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In Venezuela, Words Spread Far and Wide

A literacy program teaches Spanish, the nation's official language, in isolated indigenous villages.

June 13, 2004|Carol J. Williams | Times Staff Writer

ISLA PEDRO CAMEJO, Venezuela — In a thatch-roofed hut, two dozen barefoot adults and children, a few dogs and a monkey named Pepe cluster around the strange equipment that has arrived by canoe.

Behind the hut, which serves as the village schoolhouse, Alejandro Fernandez fires up a gas-powered generator with five or six pulls on the whipcord, then connects an extension cord to a television and VCR. The snowy display that signals no reception awes the indigenous Puinave assembly.

Teacher, handyman and rare link with the modern world, Fernandez pops in a cassette for the community's first Spanish-language instruction, which begins with a slogan from Cuban liberation hero Jose Marti: "To be cultured is to be free."

This remote island in the Orinoco River is one of the last and most isolated enclaves targeted in Venezuela's vaunted campaign against illiteracy, which in less than a year has taught 1.2 million people, from the slums and the jungles, to read and write in the national language.

By the program's end, the 36 families on Pedro Camejo should have mastered at least sixth-grade Spanish, augmenting their native Puinave and Curripaco languages, which have no written form and are little understood beyond the swift, muddy waters that surround their island.

Until Mission Robinson, the education drive that the government claims will virtually eradicate illiteracy nationwide by the end of June, many indigenous communities were deprived of more than knowledge. Ignorant of Spanish, the tongue of the conquistadors and Venezuela's only official language, residents in Pedro Camejo, for example, could rarely ask for social assistance or healthcare when they made their way to the nearest city, Puerto Ayacucho, a two-hour drive or three-day walk beyond the mainland canoe landing.

Despite decades of disenfranchisement in a country where neither broadcasts nor ballots have been offered in anything but Spanish, many here in the crude outback of Amazonas state, Venezuela's poorest, have yet to be persuaded that learning to read and write in another language will change their lives for the better.

On the day Fernandez inaugurated the Cuban-made video instruction program, the village elder snubbed the event, choosing instead to go fishing. A woman on the far side of the island, whose three oldest daughters have married and moved to the mainland, refused to let her 14-year-old make the trek to the makeshift schoolhouse. She was afraid the girl might follow in her sisters' footsteps.

"There are two other women on the island who don't come to class because they say an old parrot doesn't learn to talk," says Fernandez, a mestizo settler who earns about $80 a month shuttling between here and Puerto Ayacucho to bring in supplies and oversee the classes.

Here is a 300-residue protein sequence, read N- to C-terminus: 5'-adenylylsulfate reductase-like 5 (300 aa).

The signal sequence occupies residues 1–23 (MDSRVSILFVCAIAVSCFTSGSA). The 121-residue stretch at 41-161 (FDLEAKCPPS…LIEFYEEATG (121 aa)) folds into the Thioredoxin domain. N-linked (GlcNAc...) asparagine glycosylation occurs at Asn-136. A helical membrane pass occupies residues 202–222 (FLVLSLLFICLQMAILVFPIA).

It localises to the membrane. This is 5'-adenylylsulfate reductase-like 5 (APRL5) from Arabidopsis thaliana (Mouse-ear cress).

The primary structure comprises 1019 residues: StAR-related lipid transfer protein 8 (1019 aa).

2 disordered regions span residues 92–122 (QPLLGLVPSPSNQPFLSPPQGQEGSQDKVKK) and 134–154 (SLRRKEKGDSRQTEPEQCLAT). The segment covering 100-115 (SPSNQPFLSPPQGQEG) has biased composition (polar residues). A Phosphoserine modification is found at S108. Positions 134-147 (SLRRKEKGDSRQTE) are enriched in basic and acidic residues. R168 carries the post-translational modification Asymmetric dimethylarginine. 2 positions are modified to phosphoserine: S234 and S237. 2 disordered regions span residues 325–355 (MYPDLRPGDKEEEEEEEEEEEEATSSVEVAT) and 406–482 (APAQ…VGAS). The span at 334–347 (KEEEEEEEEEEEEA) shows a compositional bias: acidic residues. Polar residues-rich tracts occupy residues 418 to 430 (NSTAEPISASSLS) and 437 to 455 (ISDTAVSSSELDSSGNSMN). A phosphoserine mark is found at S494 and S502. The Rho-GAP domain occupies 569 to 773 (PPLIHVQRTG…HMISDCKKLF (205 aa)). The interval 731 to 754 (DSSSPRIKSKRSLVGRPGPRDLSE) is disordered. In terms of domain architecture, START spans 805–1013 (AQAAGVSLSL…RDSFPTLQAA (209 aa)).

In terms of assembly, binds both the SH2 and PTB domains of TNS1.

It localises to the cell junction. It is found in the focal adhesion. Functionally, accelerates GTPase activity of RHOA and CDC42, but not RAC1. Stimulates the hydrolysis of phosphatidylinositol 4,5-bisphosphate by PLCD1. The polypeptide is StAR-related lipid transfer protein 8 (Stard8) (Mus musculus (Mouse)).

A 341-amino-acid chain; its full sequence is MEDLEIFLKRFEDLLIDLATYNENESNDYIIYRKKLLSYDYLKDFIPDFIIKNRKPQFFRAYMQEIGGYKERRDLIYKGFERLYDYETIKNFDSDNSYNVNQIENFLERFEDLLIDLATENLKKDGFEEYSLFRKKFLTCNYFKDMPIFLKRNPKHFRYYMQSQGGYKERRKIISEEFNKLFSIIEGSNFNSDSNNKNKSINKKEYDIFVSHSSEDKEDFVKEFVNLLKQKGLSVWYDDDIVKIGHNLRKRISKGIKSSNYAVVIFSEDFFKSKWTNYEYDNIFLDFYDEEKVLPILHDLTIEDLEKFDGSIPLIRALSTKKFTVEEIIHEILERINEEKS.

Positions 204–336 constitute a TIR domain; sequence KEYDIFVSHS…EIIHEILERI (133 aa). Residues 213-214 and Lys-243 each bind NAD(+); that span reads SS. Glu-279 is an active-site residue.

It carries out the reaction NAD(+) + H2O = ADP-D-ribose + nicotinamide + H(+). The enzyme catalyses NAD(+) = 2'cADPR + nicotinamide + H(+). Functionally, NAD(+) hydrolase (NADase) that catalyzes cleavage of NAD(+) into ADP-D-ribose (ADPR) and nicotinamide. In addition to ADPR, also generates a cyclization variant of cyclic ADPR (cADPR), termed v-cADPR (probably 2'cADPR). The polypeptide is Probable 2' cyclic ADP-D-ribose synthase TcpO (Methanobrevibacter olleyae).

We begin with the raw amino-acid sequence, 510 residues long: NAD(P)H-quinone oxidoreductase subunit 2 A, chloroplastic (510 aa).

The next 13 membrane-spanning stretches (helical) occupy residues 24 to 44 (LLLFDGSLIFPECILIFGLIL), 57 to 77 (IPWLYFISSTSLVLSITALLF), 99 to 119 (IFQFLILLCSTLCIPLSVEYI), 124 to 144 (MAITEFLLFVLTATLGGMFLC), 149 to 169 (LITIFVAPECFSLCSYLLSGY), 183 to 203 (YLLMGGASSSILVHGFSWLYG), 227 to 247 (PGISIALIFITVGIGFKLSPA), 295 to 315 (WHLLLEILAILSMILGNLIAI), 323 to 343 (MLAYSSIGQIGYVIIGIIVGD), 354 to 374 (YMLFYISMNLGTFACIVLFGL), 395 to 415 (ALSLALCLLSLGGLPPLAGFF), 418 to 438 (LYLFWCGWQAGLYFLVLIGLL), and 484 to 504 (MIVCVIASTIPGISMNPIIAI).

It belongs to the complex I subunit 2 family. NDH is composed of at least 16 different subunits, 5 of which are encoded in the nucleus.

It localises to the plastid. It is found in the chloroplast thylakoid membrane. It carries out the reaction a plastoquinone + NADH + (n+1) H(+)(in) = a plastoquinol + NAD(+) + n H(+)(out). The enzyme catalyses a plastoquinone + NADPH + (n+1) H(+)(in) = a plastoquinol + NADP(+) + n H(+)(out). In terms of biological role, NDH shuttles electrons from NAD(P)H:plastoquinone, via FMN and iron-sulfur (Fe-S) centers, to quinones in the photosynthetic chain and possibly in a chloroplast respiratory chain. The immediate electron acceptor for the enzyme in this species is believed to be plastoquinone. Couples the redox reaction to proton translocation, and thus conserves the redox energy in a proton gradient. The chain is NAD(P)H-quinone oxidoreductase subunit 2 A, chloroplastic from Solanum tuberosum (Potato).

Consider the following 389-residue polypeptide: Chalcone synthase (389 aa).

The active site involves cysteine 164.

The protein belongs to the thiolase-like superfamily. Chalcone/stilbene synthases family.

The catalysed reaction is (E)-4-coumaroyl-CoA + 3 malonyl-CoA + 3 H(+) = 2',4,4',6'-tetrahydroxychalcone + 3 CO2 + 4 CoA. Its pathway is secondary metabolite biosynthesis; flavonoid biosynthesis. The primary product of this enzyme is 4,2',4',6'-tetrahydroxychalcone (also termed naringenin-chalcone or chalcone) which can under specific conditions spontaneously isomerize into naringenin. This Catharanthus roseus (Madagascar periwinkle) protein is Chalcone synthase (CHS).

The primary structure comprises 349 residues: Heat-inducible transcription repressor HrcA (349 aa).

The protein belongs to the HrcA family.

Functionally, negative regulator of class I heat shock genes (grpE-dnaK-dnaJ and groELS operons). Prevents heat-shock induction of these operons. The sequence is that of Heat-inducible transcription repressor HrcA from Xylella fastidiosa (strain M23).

Still, most villagers are eagerly grasping the lifeline to the outside world, even if they can rarely articulate what they expect from a midlife education.

"I want to understand more," says Maria Rodriguez, whose son, Daniel, 18 months, clings to her calf as she uses a freshly sharpened pencil to trace letters in a notebook.

Her brow furrows when she is asked whether she wants to learn Spanish to move away from here, get a job, or communicate with other Venezuelans when visiting the mainland to sell fish or go to market. A nod comes only with the suggestion that Spanish might help her get medical attention for her son if he falls ill. The island has no clinic or doctor, only an elderly woman whose herbal remedies are no match for epidemics of malaria and dengue fever.

For Emilio Diaz, a 43-year-old father of four who has traveled often to Puerto Ayacucho as well as to the Colombian side of the river, which serves as one stretch of the border between the countries, learning to read and write in Spanish is an inescapable parental obligation.

"It won't change my life day to day, but I want to know it anyway. It will help us understand the political life of the country. It will give my children better chances. I have seen the Internet and I want them to know it too, to have access to all the world's information," says the fisherman, who speaks of his own life as if it were almost over.

Unlike most of Venezuela's indigenous peoples, the villagers have some command of spoken Spanish. The Puinave share the island with a smaller enclave of Curripacos, who speak their own impenetrable language, compelling both tribes to maintain a grasp on Spanish to communicate with each other.

Government officials acknowledge that there is resistance among some indigenous groups to assimilation in the country of 24 million. Members of the Yanomami tribe, farther south and deeper into the jungle, have greeted the linguistic missionaries with fusillades of spears and rocks, says Pedro Aputo, deputy director of education in Amazonas state.

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